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What the Mid Year Economic Outlook Means for NFPs

8 December 2011 at 12:16 pm
Staff Reporter
CBA Finance News | Commonwealth Bank economist James McIntyre takes a look at the mid-year economic outlook and what it means for the Not for Profit sector in this week’s CBA Financial News.

Staff Reporter | 8 December 2011 at 12:16 pm


What the Mid Year Economic Outlook Means for NFPs
8 December 2011 at 12:16 pm

This article is by Commonwealth Bank economist James McIntyre is part of a regular series of articles by the Commonwealth Bank, who will be using their financial experts to provide news, insight and expert advice for Not for Profit organisations.

The Federal Government has released its Mid-Year Economic and Fiscal Outlook (MYEFO) of the nation’s Budget and despite the challenging fiscal position the Not for Profit sector looks to have received a boost.

The updated state of the nation’s fiscal affairs revealed that the budget deficit for 2010/11 has deteriorated to $37.1bn, nearly $15bn worse than the estimate made at the time the Budget was released in May 2011. Whilst large, $37.1bn is equivalent to 2.5% of GDP, and continues to compare exceptionally favourably internationally.

This is particularly in comparison to Europe where large budget deficits, some in the order of 10% of GDP (imagine an Australian budget deficit of $150bn?!), have ignited concerns about the sustainability of sovereign debt.

Despite the impacts of the European crisis on the budget, and economy, Treasurer Wayne Swan has kept the forecast for a surplus in 2012/13.

This has been done by shifting some expenditure forward (such as infrastructure spending to assist the weaker economy), and by cutting expenditures. Provided that the European debt crisis doesn’t derail the global economy, economic growth in the Australian economy is likely to pick up over the next year, and deliver the budget into surplus.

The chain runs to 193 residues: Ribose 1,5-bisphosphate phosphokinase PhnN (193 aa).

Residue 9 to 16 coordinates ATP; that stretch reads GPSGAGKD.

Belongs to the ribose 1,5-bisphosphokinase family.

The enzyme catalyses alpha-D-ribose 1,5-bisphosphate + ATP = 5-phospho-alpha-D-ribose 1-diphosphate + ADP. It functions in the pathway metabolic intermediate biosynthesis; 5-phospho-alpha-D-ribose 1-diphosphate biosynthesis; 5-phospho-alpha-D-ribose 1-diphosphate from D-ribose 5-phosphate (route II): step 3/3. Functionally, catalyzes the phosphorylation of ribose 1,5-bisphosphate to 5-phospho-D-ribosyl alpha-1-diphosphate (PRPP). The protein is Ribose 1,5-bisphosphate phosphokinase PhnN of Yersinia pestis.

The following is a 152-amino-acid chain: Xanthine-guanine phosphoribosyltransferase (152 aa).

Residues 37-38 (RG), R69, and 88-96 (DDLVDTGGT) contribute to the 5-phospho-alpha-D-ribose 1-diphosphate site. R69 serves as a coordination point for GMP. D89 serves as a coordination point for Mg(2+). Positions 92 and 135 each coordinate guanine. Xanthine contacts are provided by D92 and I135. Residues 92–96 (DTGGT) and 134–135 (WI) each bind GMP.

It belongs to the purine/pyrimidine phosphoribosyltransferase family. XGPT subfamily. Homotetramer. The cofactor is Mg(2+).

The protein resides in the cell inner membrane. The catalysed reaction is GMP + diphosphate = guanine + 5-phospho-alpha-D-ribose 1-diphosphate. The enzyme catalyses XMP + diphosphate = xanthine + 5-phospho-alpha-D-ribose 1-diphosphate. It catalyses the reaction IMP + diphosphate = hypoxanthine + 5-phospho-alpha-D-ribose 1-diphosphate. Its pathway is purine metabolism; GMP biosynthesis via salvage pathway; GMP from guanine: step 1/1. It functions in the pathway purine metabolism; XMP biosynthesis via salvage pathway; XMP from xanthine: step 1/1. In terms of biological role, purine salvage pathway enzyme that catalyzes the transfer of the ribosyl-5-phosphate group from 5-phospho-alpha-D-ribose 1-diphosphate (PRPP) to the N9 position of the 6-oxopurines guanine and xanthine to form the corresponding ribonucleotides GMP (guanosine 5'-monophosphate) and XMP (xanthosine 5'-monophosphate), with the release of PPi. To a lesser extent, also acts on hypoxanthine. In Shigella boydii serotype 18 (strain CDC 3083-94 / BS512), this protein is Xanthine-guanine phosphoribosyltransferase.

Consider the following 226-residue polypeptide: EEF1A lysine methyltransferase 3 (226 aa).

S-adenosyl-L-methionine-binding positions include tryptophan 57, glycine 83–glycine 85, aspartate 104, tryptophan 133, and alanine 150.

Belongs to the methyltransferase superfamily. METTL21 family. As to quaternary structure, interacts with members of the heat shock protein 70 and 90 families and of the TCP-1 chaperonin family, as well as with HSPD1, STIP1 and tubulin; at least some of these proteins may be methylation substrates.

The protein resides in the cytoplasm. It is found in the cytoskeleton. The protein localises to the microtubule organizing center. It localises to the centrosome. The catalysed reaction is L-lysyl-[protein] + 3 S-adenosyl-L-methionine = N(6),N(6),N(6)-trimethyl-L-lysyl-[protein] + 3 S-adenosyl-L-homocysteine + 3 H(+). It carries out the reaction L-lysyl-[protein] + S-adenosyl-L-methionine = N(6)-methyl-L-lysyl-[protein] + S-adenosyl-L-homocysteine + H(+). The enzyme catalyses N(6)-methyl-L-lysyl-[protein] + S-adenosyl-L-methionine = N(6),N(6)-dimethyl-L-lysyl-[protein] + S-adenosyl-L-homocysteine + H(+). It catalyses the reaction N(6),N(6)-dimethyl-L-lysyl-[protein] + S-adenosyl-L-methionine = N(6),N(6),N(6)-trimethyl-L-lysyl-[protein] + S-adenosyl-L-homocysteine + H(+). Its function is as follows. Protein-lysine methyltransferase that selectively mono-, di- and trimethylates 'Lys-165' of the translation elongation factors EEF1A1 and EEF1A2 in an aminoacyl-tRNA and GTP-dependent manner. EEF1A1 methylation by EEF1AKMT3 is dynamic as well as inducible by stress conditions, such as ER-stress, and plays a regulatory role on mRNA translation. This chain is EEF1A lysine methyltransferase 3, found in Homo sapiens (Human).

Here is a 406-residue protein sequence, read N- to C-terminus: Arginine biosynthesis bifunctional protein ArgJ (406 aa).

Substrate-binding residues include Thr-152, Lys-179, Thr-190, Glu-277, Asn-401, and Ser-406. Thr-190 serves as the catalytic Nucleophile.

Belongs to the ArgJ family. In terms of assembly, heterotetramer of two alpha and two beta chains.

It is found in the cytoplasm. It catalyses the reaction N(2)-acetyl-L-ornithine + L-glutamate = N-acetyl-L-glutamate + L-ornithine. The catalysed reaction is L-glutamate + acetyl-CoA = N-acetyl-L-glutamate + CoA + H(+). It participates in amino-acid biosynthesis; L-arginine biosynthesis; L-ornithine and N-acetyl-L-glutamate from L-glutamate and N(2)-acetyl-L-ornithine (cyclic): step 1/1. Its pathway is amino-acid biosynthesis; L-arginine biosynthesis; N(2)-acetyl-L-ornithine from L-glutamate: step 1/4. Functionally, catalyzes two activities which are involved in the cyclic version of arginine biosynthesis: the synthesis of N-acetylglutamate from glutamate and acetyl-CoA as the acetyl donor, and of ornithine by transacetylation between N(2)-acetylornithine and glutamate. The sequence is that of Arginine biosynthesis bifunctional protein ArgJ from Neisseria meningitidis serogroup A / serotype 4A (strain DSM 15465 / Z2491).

Whilst many sectors of the government spending had the knife taken to them, the MYEFO contained a major commitment for the Not for Profit sector.

Amidst the significant fiscal rectitude room was made in the budget to deliver $2.1bn in additional funding for the social and community sector to deliver on the Equal Remuneration Order that is expected to be delivered by Fair Work Australia.

As many in the Not for Profit sector would well know, Fair Work Australia is currently considering a pay equity claim on behalf of certain workers in the sector. Hearings by the full bench of Fair Work Australia are scheduled to conclude on 8 December 2011.

Confirmation that the Federal Government’s proportion of the additional costs of introducing equal pay will be forthcoming will put many in the sector’s minds at ease, given the constrained fiscal position.

However there are a number of not for profits that fund their operations through a combination of government funding and reserves, and income from philanthropy.

These members of the Not for Profit sector may still face adjustment issues when Fair Work Australia’s final outcome is known. Additional government funding may not meet all of the cost increase, particularly where reserves or philanthropic income fund wage costs.

Unfortunately, the weaker economic backdrop painted by the government in the MYEFO is not one that is conducive to the sector securing alternate sources of income to offset higher costs.

The expenditure cuts deliver the first outright reduction in federal government spending in over 40 years, and the largest reduction in real terms (once inflation is taken into account) since the late 1980s.

Some of the cuts to expenditure to lock in the 2012/13 surplus have been significant. Others reduce spending now, and also deliver major gains to the budget over coming decades as the population ages.

Both have been important to maintaining Australia’s standing in global credit markets. Shortly after the release of the MYEFO, the ratings agency Fitch upgraded Australia’s key credit rating to AAA. Only 15 other countries hold Fitch’s top rating, and it is the first time Australia has been rated AAA by all three major credit ratings agencies.  




Keep up-to-date with all the latest NFP Finance News from the Commonwealth Bank at

Disclaimer: Important Disclosures and analyst certifications regarding subject companies are in the Disclosure and Disclaimer Appendix of this document This report is published, approved and distributed by Commonwealth Bank of Australia ABN 48 123 123 124 AFSL 234945.  

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